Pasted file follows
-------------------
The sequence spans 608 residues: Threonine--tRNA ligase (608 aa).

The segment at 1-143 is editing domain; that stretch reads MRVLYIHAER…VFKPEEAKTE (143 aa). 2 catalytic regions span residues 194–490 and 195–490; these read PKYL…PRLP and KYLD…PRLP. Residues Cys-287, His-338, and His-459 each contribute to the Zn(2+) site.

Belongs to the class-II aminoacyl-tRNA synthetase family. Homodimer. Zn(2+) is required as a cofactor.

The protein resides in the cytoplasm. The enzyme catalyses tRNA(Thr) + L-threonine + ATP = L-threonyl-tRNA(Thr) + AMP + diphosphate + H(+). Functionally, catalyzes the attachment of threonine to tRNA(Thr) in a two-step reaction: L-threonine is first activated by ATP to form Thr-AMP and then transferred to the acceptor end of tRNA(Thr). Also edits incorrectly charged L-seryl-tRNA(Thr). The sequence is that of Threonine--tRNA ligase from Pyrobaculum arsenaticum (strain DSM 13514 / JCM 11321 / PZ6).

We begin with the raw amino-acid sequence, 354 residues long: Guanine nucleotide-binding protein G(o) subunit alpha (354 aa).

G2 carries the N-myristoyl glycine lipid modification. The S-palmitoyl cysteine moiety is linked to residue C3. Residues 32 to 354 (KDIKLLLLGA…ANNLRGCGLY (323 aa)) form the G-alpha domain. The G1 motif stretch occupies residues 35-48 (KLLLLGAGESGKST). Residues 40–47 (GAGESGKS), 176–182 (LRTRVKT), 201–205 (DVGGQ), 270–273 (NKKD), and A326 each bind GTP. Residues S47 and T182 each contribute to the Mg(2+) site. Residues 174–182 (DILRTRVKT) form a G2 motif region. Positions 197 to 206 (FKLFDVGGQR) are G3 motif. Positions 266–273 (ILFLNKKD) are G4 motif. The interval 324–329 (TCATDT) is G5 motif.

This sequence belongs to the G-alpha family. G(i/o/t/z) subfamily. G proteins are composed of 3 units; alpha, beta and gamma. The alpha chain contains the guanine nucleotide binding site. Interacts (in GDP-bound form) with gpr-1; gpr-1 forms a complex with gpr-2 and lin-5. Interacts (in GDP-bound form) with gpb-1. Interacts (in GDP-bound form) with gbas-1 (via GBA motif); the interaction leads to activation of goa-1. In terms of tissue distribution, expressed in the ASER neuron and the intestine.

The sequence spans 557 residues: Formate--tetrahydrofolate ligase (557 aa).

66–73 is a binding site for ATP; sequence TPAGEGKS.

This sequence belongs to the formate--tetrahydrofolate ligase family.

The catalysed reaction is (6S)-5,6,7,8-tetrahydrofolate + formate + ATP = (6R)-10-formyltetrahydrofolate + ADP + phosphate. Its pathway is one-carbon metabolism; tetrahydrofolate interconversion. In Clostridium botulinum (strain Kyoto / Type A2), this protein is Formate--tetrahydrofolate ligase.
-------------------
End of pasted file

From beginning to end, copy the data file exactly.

The sequence spans 608 residues: Threonine--tRNA ligase (608 aa).

The segment at 1-143 is editing domain; that stretch reads MRVLYIHAER…VFKPEEAKTE (143 aa). 2 catalytic regions span residues 194–490 and 195–490; these read PKYL…PRLP and KYLD…PRLP. Residues Cys-287, His-338, and His-459 each contribute to the Zn(2+) site.

Belongs to the class-II aminoacyl-tRNA synthetase family. Homodimer. Zn(2+) is required as a cofactor.

The protein resides in the cytoplasm. The enzyme catalyses tRNA(Thr) + L-threonine + ATP = L-threonyl-tRNA(Thr) + AMP + diphosphate + H(+). Functionally, catalyzes the attachment of threonine to tRNA(Thr) in a two-step reaction: L-threonine is first activated by ATP to form Thr-AMP and then transferred to the acceptor end of tRNA(Thr). Also edits incorrectly charged L-seryl-tRNA(Thr). The sequence is that of Threonine--tRNA ligase from Pyrobaculum arsenaticum (strain DSM 13514 / JCM 11321 / PZ6).

We begin with the raw amino-acid sequence, 354 residues long: Guanine nucleotide-binding protein G(o) subunit alpha (354 aa).

G2 carries the N-myristoyl glycine lipid modification. The S-palmitoyl cysteine moiety is linked to residue C3. Residues 32 to 354 (KDIKLLLLGA…ANNLRGCGLY (323 aa)) form the G-alpha domain. The G1 motif stretch occupies residues 35-48 (KLLLLGAGESGKST). Residues 40–47 (GAGESGKS), 176–182 (LRTRVKT), 201–205 (DVGGQ), 270–273 (NKKD), and A326 each bind GTP. Residues S47 and T182 each contribute to the Mg(2+) site. Residues 174–182 (DILRTRVKT) form a G2 motif region. Positions 197 to 206 (FKLFDVGGQR) are G3 motif. Positions 266–273 (ILFLNKKD) are G4 motif. The interval 324–329 (TCATDT) is G5 motif.

This sequence belongs to the G-alpha family. G(i/o/t/z) subfamily. G proteins are composed of 3 units; alpha, beta and gamma. The alpha chain contains the guanine nucleotide binding site. Interacts (in GDP-bound form) with gpr-1; gpr-1 forms a complex with gpr-2 and lin-5. Interacts (in GDP-bound form) with gpb-1. Interacts (in GDP-bound form) with gbas-1 (via GBA motif); the interaction leads to activation of goa-1. In terms of tissue distribution, expressed in the ASER neuron and the intestine.

The sequence spans 557 residues: Formate--tetrahydrofolate ligase (557 aa).

66–73 is a binding site for ATP; sequence TPAGEGKS.

This sequence belongs to the formate--tetrahydrofolate ligase family.

The catalysed reaction is (6S)-5,6,7,8-tetrahydrofolate + formate + ATP = (6R)-10-formyltetrahydrofolate + ADP + phosphate. Its pathway is one-carbon metabolism; tetrahydrofolate interconversion. In Clostridium botulinum (strain Kyoto / Type A2), this protein is Formate--tetrahydrofolate ligase.